Water-associated infectious disease outbreaks are more likely to occur in areas where a region's population density is growing, according to a new global analysis of economic and environmental conditions that influence the risk for these outbreaks.
Ohio State University scientists constructed a massive database containing information about 1,428 water-associated disease outbreaks that were reported between 1991 and 2008 around the world. By combining outbreak records with data on a variety of socio-environmental factors known about the affected regions, the researchers developed a model that can be used to predict risks for water-associated disease outbreaks anywhere in the world.
The research appears in PLoS Neglected Tropical Diseases, a journal published by the Public Library of Science.
There are five different categories of water-associated diseases, depending on the role water plays in the disease transmission process. Population density was a risk factor for all types of these diseases. Prolonged and excessive heat was shown to be a driver of water-related diseases that are transmitted to people by insect bites.
The study shows that clusters of reported outbreaks tended to occur in Western Europe, Central Africa, Northern India and Southeast Asia. These regions, as well as Latin America and eastern Brazil, were targeted as potential "hot spots" at highest risk for future water-associated disease outbreaks ranging from E. coli-related diarrhea to dengue fever.
World health experts conservatively estimate that 4 percent of deaths - almost 2 million annually - and 5.7 percent of illnesses around the world are caused by infectious diseases related to unsafe water and sanitation and hygiene problems. Getting a better handle on the socio-environmental factors that affect the risks for water-associated disease outbreaks is a first step toward guiding policymakers as they prioritize the distribution of health resources around the world, the researchers say.
"We know water is essential to life, but we also know that water is a vehicle that can carry hazards. If we understand the risk factors of disease better, we can inform policy decisions because resources are limited. Second, we can provide an early warning to certain places that are undergoing global environmental change because our model shows how those changes affect outbreak risks," said Song Liang, senior author of the study and an assistant professor of environmental health sciences at Ohio State.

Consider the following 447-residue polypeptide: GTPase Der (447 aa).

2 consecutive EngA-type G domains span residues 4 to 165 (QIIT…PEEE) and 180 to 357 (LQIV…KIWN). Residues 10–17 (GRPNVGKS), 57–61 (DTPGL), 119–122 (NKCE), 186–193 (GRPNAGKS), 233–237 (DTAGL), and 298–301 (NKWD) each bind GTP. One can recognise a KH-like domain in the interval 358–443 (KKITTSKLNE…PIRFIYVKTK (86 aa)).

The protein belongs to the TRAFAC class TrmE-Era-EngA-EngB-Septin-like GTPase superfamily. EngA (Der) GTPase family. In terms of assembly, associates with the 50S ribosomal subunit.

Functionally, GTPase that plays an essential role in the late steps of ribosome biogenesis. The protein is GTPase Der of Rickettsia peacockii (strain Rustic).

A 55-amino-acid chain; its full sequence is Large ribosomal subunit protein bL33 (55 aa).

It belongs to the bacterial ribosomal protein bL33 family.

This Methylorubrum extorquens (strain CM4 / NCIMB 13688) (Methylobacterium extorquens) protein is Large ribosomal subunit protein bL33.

"We're not going to address all of the questions in one study, but we hope to set the stage for studies that can move toward that goal."
Most information on water-associated pathogens and infectious diseases in the Ohio State database came from the Global Infectious Disease and Epidemiology Network (GIDEON), a web-based database containing details on outbreaks for 337 recognized infectious diseases in 231 countries and regions. Liang and colleagues also collected extensive data from journal articles and health organization publications to supplement the GIDEON information.
Among the information included in the Ohio State database were disease-causing agents, such as bacteria or viruses, and their biological characteristics; water's role in disease transmission; disease transmission routes; and details about whether the recorded outbreak represented an emergence or re-emergence of a water-associated disease for a given region. These details were crossed with a socio-environmental database that contained data on population density, global average accumulated temperature, surface area of water bodies, average annual rainfall and per-capita gross domestic product.
Each disease tracked in the database was classified into one of five categories:
-- water-borne (such as typhoid and cholera), caused by microorganisms that enter water through fecal contamination and cause infection when humans consume contaminated water. A subset of these, called "water-carried" diseases, result from accidental ingestion of contaminated water in a recreational setting;
-- water-based (such as schistosomiasis), caused by parasites that spend part of their life in water;
-- water-related (such as malaria and trypanosomiasis), which need water for breeding of insects that act as vectors in transmitting disease to humans;
-- water-washed, caused by poor personal or domestic hygiene because no clean water is available; and